By Lee Cataluna
The first time I heard the question, I was taken aback: "What's your song?"
In some circles, it's the question that comes just after "where you wen grad?" and "who your fada?"
Sometimes, it's actually the first question asked, the ultimate shorthand get-to-know-you question.
The underlying theory is that everyone has their one karaoke song. It's not necessarily their favorite song to listen to; more likely, it's the one song they can sing (or at least THINK they can sing).
That song choice speaks volumes about a person's "inner being." It is a direct-dial line to some very personal information.
Consider the big, tough man who sings "Color My World." There he is, sitting in the corner booth in his 4XL navy blue SHOPO shirt, his dark glasses dipped just low enough to see the words on the screen, the microphone almost lost in his mitt of a hand, singing his vulnerability, giving voice to his softer side. It's powerful to witness. (Just don't let braddah catch you staring.)
Then there's the shrinking violet from your office who never, ever (even in 90-degree weather) removes the sweater from her sweater-and-mu'umu'u combination. Inevitably, she'll take everyone by surprise by growling out, "I Will Survive" like a woman possessed. Whoa! The sweater comes off, the tiger comes out! You make a mental note to give her a wide berth at the office coffee pot Monday morning.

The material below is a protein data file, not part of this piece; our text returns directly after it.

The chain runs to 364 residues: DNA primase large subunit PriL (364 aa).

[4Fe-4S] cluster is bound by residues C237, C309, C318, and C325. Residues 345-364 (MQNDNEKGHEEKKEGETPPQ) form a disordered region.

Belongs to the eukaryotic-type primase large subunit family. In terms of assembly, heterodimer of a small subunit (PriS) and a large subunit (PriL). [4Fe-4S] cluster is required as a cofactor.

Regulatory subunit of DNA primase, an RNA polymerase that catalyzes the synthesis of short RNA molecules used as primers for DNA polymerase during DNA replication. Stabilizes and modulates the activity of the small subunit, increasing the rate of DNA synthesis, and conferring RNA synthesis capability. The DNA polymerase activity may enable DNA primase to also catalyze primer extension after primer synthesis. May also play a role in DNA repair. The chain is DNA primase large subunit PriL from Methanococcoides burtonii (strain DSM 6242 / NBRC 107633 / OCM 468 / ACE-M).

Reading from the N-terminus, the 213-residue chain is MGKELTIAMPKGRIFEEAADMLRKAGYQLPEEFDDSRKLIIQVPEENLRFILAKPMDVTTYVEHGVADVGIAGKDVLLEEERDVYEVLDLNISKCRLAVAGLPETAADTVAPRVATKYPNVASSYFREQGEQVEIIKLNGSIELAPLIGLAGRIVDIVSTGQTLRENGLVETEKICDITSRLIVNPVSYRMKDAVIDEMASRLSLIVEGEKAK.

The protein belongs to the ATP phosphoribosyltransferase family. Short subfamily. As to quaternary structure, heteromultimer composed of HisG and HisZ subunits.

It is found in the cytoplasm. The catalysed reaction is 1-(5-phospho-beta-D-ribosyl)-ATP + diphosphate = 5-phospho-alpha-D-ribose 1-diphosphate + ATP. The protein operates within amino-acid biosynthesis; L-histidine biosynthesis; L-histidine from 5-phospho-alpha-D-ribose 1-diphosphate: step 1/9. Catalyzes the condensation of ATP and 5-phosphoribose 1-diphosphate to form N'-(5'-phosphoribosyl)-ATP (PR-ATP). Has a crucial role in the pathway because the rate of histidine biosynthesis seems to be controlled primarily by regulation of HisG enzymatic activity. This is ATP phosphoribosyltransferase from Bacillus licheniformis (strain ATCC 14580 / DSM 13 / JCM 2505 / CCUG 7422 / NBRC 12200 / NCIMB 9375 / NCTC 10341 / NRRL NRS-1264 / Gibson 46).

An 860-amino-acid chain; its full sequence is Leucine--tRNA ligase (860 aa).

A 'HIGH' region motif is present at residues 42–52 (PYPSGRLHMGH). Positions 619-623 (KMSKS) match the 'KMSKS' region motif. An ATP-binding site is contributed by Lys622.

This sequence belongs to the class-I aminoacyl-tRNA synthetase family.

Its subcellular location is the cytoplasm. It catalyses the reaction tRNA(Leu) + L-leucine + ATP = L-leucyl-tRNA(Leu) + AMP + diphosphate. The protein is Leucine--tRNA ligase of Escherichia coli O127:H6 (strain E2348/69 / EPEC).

The choices are most often surprising. Sure, sometimes the guy singing "Rhinestone Cowboy" IS a rhinestone cowboy, but more often it's a study in opposites. The quiet, shy, unassuming types often pick some lung-clearing, throat-tearing heavy metal piece like Led Zepplin's "Rock and Roll," which has that octave-spanning "lonely-lonely-lonely" part that offers a real opportunity to sink or swim. The grumpy, jaded ones pick songs so treacly and precious that even Michael Bolton would roll his eyes.
Of course, in this world of image-consciousness and spin-doctoring, the song a person CLAIMS is their song may not truly BE their song, only the song they want you to associate with them. To your face they may claim their song is "I Will Always Love You" but when they get to Wisteria and the mic is in their hand, you'll catch them singing "The Wanderer." It may not suffice to just ask. There may be some field investigation required.
My colleague Scott Ishikawa, the resident newsroom crooner (well, there are actually a lot of them at The Advertiser, but Scott is widely known as the Luther Vandross of the news department) answers The Question in deference to his wife: "I like lots of songs, but Gwen likes to hear 'Lady in Red,' so I guess that's my song."
Lee Cataluna's column runs Tuesdays, Fridays and Sundays. Reach her at 535-8172 or email@example.com.